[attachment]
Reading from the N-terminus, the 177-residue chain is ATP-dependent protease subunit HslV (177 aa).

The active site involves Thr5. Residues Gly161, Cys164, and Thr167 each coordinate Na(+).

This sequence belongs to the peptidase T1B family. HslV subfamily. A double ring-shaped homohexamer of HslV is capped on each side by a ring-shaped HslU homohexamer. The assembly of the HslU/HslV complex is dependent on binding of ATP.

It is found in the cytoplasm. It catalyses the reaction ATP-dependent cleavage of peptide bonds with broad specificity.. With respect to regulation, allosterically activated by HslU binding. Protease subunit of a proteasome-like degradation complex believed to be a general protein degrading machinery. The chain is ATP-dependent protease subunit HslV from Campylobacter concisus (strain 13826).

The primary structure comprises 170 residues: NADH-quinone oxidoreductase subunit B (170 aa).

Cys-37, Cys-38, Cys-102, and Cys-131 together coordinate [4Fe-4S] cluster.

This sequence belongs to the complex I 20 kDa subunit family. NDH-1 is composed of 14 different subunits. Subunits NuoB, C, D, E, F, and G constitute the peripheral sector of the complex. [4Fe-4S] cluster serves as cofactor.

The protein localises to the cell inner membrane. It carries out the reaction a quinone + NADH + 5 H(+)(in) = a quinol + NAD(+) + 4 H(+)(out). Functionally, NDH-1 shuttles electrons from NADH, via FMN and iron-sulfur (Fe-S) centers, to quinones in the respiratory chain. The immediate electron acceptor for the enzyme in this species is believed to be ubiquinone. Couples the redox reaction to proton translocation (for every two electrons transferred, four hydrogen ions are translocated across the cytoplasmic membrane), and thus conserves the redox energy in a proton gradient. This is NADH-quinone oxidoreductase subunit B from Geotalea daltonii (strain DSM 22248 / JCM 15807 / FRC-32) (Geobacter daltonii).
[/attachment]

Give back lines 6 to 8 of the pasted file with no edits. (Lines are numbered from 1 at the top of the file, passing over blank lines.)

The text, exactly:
Cys-37, Cys-38, Cys-102, and Cys-131 together coordinate [4Fe-4S] cluster.

This sequence belongs to the complex I 20 kDa subunit family. NDH-1 is composed of 14 different subunits. Subunits NuoB, C, D, E, F, and G constitute the peripheral sector of the complex. [4Fe-4S] cluster serves as cofactor.

The protein localises to the cell inner membrane. It carries out the reaction a quinone + NADH + 5 H(+)(in) = a quinol + NAD(+) + 4 H(+)(out). Functionally, NDH-1 shuttles electrons from NADH, via FMN and iron-sulfur (Fe-S) centers, to quinones in the respiratory chain. The immediate electron acceptor for the enzyme in this species is believed to be ubiquinone. Couples the redox reaction to proton translocation (for every two electrons transferred, four hydrogen ions are translocated across the cytoplasmic membrane), and thus conserves the redox energy in a proton gradient. This is NADH-quinone oxidoreductase subunit B from Geotalea daltonii (strain DSM 22248 / JCM 15807 / FRC-32) (Geobacter daltonii).